Malaysia is a federal constitutional monarchy located in Southeast Asia. Peninsular Malaysia shares a land and maritime border with Thailand and maritime borders with Singapore, East Malaysia shares land and maritime borders with Brunei and Indonesia and a maritime border with the Philippines and Vietnam. The capital city is Kuala Lumpur, while Putrajaya is the seat of the federal government, with a population of over 30 million, Malaysia is the 44th most populous country. The southernmost point of continental Eurasia, Tanjung Piai, is in Malaysia, located in the tropics, Malaysia is one of 17 megadiverse countries on earth, with large numbers of endemic species. Malaysia has its origins in the Malay kingdoms present in the area which, from the 18th century, the first British territories were known as the Straits Settlements, whose establishment was followed by the Malay kingdoms becoming British protectorates. The territories on Peninsular Malaysia were first unified as the Malayan Union in 1946, Malaya was restructured as the Federation of Malaya in 1948, and achieved independence on 31 August 1957.
Malaya united with North Borneo and Singapore on 16 September 1963 to become Malaysia, less than two years in 1965, Singapore was expelled from the federation. The country is multi-ethnic and multi-cultural, which plays a role in politics. About half the population is ethnically Malay, with minorities of Malaysian Chinese, Malaysian Indians. The constitution declares Islam the state religion while allowing freedom of religion for non-Muslims, the government system is closely modelled on the Westminster parliamentary system and the legal system is based on common law. The head of state is the king, known as the Yang di-Pertuan Agong and he is an elected monarch chosen from the hereditary rulers of the nine Malay states every five years. The head of government is the prime minister, since its independence, Malaysia has had one of the best economic records in Asia, with its GDP growing at an average of 6. 5% per annum for almost 50 years. The economy has traditionally been fuelled by its resources, but is expanding in the sectors of science, commerce.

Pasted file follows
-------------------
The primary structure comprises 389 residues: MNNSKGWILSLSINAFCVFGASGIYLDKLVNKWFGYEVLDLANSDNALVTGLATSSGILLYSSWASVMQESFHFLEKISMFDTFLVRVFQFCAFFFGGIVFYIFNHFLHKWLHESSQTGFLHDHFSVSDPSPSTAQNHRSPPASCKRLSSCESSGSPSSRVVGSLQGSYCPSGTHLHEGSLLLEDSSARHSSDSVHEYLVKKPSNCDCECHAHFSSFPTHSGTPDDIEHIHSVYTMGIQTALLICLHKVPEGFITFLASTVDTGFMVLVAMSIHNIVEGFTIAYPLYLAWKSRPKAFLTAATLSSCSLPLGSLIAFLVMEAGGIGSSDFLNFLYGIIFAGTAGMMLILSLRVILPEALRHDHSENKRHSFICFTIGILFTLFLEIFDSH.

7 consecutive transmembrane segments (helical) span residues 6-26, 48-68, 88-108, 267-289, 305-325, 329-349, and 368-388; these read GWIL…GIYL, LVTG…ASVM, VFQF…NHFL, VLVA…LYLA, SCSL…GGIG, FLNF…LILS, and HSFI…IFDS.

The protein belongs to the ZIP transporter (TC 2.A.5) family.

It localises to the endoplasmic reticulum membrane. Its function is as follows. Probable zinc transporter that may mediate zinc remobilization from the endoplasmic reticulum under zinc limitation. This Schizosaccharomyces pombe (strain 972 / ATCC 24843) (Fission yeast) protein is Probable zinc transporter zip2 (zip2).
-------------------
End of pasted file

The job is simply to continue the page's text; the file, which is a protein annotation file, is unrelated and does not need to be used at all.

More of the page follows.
Today, Malaysia has a newly industrialised market economy, ranked third largest in Southeast Asia, the name Malaysia is a combination of the word Malay and the Latin-Greek suffix -sia/-σία. The word melayu in Malay may derive from the Tamil words malai and ur meaning mountain and city, malayadvipa was the word used by ancient Indian traders when referring to the Malay Peninsula. Whether or not it originated from these roots, the word melayu or mlayu may have used in early Malay/Javanese to mean to steadily accelerate or run. This term was applied to describe the current of the river Melayu in Sumatra. The name was adopted by the Melayu Kingdom that existed in the seventh century on Sumatra
La Paz, officially known as Nuestra Señora de La Paz, named Chuqi Yapu in Aymara, is the seat of government of the Plurinational State of Bolivia. With an estimated 789,541 residents as of 2015, La Paz is the third-most populous city in Bolivia. Its metropolitan area, which is formed by La Paz, El Alto and Viacha, makes up the most populous area in Bolivia. It is the capital of the La Paz Department, the city, located in west-central Bolivia 68 km southeast of Lake Titicaca, is set in a canyon created by the Choqueyapu River. It is located in a depression surrounded by the high mountains of the Altiplano. Overlooking the city is the towering, triple-peaked Illimani and its peaks are always snow covered and can be seen from many parts of the city. At an elevation of roughly 3,650 m above sea level, due to its altitude, La Paz has an unusual subtropical highland climate, with rainy summers and dry winters. The city was moved to its present location in the valley of Chuquiago Marka. La Paz was under Spanish colonial rule as part of the Viceroyalty of the Río de la Plata, since its founding, the city was the site of numerous revolts.